Melksham Chippenham Swindon} {Swindon Chippenham Melksham Trowbridge Westbury}
  {Westbury Trowbridge Melksham Chippenham Swindon}


If I want it as a single list, I can then use flatten

  set asone [struct::list flatten $rota]
  puts $asone


and end up with results like this:

  Swindon Chippenham Melksham Trowbridge Westbury Westbury Trowbridge Melksham
  Chippenham Swindon Swindon Chippenham Melksham Trowbridge Westbury Westbury
  Trowbridge Melksham Chippenham Swindon Swindon Chippenham Melksham Trowbridge
  Westbury Westbury Trowbridge Melksham Chippenham Swindon Swindon Chippenham
  Melksham Trowbridge Westbury Westbury Trowbridge Melksham Chippenham Swindon
  Swindon Chippenham Melksham Trowbridge Westbury Westbury Trowbridge Melksham
  Chippenham Swindon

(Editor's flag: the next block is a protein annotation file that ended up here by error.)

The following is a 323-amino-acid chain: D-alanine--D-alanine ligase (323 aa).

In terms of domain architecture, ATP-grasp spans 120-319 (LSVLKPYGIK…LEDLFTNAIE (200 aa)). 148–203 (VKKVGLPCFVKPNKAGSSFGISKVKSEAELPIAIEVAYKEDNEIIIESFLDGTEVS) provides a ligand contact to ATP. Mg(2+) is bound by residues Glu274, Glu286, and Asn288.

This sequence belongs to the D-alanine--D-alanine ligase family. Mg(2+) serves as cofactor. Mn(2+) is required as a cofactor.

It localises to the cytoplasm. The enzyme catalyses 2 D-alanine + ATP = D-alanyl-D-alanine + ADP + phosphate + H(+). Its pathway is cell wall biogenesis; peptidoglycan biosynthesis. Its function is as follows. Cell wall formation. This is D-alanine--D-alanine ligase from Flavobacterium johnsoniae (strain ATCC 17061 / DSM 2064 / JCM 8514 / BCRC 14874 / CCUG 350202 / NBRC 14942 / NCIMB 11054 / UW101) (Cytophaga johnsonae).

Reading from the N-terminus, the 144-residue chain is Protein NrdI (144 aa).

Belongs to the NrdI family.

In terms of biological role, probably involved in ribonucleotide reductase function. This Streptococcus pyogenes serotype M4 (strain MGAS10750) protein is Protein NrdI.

As an alternative, I could use the {*} (expand) notation to expand my incoming lists before I repeat them, thus saving the double step of producing a list of lists which then had to be flattened:

  set rota [struct::list repeat 5 {*}$outbound {*}$inbound]
  puts $rota


Which directly gives me:

  Swindon Chippenham Melksham Trowbridge Westbury Westbury Trowbridge Melksham
  Chippenham Swindon Swindon Chippenham Melksham Trowbridge Westbury Westbury
  Trowbridge Melksham Chippenham Swindon Swindon Chippenham Melksham Trowbridge
  Westbury Westbury Trowbridge Melksham Chippenham Swindon Swindon Chippenham
  Melksham Trowbridge Westbury Westbury Trowbridge Melksham Chippenham Swindon
  Swindon Chippenham Melksham Trowbridge Westbury Westbury Trowbridge Melksham
  Chippenham Swindon


Finally, here are shift to take the first element off a list, and swap to swap over two elements:

  set starts [struct::list shift outbound]
  puts "Runs from $starts to $outbound"
  struct::list swap outbound 0 3
  struct::list swap outbound 1 2